The Daily Gamecock

Head-to-head: Apple Music vs. Spotify

When one faces the choice of which streaming service to use, the deep-set feud between the industry favorites is inescapable. Gone are the days of purchasing music — see you later, iTunes. Music is ruled by streaming.

The market of music streaming has two main options: Apple Music and Spotify. Not much sets them apart — both streaming services offer the same outcomes at the same price — but these Daily Gamecock columnists find there is a clear winner when it comes to accessibility, personalization and music quality.

Richie Holmberg: The Apple (Music) of my eye 

For the 113 million Americans who use iPhones, Apple Music is the most accessible music streaming app. After all, it comes with the phone. Pre-installed, the app beckons new and returning iPhone users to access a seemingly unlimited supply of music. The ease of use does not stop there. Apple’s recognizably intuitive design puts all of the essential functions of Apple Music within a few taps of the screen.

Not only that, but when it comes to changing devices, it's also a breeze. Users may seamlessly change between their iPhone, Mac or Apple Watch to control their tunes within the Apple ecosystem. Even if you don’t use a Mac — I use a PC — your Apple Music can follow you with both on- and -offline music through a downloadable program. 

Apple Music excels in music sharing. You can find a new song, album or artist, then iMessage your friends so they can listen too. One of the criticisms Spotify users have about Apple Music is the lack of a social interaction. To that I say: You must not have looked around. On the Apple Music Listen Now screen you can see what your friends are listening to, share and interact with playlists and more. This is a great way to discover a friend's beloved album or to find one of their most frequently played playlists. (Note: This feature can give you ammunition to make fun of your friends for their “Lit Jams” playlist.)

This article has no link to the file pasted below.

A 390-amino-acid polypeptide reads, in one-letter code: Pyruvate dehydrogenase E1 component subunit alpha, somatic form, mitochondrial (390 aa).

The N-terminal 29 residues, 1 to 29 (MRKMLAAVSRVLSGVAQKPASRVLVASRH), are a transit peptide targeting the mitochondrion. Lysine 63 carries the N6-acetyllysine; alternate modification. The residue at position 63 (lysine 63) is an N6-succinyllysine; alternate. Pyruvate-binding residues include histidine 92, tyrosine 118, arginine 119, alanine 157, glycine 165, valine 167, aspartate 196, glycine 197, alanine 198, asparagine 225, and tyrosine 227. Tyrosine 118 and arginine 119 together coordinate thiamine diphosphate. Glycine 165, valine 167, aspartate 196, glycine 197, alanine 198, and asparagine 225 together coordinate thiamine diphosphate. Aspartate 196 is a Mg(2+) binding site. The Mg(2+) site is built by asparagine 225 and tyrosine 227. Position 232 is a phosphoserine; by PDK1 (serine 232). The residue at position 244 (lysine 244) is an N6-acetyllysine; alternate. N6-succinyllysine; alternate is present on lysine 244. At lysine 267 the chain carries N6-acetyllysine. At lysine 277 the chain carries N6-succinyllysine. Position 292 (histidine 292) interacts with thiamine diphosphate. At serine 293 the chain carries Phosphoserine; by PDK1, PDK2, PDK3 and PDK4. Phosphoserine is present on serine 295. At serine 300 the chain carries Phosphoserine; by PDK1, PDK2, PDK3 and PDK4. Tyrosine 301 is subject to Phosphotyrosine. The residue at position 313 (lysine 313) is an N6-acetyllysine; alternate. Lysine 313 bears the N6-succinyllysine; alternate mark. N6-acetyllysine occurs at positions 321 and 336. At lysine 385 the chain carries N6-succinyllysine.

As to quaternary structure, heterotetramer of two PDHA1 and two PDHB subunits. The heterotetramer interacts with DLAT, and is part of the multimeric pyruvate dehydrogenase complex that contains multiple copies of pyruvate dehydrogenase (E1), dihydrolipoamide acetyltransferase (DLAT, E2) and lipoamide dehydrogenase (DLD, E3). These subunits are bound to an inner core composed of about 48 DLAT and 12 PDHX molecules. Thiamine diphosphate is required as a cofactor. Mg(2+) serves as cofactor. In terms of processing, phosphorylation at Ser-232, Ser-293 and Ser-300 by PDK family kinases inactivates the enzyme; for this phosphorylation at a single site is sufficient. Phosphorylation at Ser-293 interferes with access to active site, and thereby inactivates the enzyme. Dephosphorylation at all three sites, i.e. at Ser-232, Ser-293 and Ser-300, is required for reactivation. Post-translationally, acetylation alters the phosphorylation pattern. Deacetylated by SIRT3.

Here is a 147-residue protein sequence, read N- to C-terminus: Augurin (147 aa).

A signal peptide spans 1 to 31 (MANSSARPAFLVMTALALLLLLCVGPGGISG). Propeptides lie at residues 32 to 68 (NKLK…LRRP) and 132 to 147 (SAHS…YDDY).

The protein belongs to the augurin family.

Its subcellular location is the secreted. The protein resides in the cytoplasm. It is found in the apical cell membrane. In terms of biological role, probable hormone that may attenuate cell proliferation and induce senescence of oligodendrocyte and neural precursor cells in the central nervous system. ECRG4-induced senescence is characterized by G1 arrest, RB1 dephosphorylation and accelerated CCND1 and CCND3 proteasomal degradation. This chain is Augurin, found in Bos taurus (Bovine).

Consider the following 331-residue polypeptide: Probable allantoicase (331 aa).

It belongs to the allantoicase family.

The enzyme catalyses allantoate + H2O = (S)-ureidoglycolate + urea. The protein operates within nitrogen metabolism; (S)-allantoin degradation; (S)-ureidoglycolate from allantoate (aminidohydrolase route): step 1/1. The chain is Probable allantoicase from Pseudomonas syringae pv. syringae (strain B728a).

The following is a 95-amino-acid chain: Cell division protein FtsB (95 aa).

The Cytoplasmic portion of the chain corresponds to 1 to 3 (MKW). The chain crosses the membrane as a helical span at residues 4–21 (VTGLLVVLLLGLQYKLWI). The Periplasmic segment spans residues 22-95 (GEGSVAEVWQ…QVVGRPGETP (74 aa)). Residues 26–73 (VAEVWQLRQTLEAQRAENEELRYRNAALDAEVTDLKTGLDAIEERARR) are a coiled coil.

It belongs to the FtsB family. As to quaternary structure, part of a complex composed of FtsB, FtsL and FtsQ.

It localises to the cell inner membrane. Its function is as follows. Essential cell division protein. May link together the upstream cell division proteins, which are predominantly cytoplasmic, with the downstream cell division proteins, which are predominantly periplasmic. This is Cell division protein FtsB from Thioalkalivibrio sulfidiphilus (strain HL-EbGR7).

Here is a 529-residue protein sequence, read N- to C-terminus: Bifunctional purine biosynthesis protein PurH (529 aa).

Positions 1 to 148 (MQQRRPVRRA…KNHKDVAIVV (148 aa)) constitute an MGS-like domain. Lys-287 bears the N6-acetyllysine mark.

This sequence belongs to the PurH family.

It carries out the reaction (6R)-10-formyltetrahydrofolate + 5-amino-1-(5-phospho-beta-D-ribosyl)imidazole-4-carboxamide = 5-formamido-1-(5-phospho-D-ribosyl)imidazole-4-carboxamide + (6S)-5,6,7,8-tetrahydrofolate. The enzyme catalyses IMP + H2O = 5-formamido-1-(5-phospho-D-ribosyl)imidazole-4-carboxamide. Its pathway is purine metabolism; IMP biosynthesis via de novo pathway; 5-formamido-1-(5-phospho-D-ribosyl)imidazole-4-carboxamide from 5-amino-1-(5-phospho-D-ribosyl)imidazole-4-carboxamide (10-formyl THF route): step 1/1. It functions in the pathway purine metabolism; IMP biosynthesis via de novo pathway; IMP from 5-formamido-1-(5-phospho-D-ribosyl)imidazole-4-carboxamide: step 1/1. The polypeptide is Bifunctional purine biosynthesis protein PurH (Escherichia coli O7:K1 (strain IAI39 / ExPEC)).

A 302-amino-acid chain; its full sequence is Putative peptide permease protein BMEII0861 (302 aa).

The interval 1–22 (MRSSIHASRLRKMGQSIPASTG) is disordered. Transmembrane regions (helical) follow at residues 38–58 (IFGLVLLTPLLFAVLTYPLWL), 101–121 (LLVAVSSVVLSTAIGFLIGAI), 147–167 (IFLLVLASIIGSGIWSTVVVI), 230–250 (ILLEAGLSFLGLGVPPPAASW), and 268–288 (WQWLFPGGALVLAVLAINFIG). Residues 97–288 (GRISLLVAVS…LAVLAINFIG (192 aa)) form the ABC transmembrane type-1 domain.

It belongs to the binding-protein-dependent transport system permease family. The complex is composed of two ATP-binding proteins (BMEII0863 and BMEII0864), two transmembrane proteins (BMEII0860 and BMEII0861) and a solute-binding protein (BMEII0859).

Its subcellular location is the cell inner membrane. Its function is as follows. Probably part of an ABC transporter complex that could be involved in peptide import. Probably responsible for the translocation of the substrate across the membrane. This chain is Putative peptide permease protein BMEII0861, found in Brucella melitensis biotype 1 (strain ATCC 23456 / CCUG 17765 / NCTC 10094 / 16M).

The most important feature of Apple Music is the ability to make a playlist. I believe that the playlist feature of Apple Music is one of the app's most robust tools. You can easily create new playlists, build off old ones or use the Similar Artists tabs to discover other music that will complement what you already enjoy. I make all of my playlists — even the ones that are moved to Spotify for the purposes of sharing with our readers — on Apple Music. What I enjoy the most about Apple Music is the ability to discover, for yourself, new music and record your findings in the form of a playlist. But, if you are feeling a bit lazy (there is no shame in that) and want someone to do the work for you, Apple features curated playlists covering artist and genre essentials, deep cuts and new music. In a similar but slightly different way than Spotify, Apple makes four playlists for you each week: Anything Spotify can do, Apple can do better.

Finally, for the audiophile, Apple Music offers Dolby Atmos spatial audio. Spatial audio, or surround sound, changes the listening experience in ways you don’t realize until you hear it. Music becomes more immersive — think seeing a movie in IMAX. This means listening to Led Zeppelin’s “Whole Lotta Love” will sound way cooler than it does in old-fashioned stereo.

Apple Music has won my heart, ears and $5 per month. So here's the plan: Make your own playlist on Apple Music, go for a drive, roll the windows down and listen to the highest quality audio available.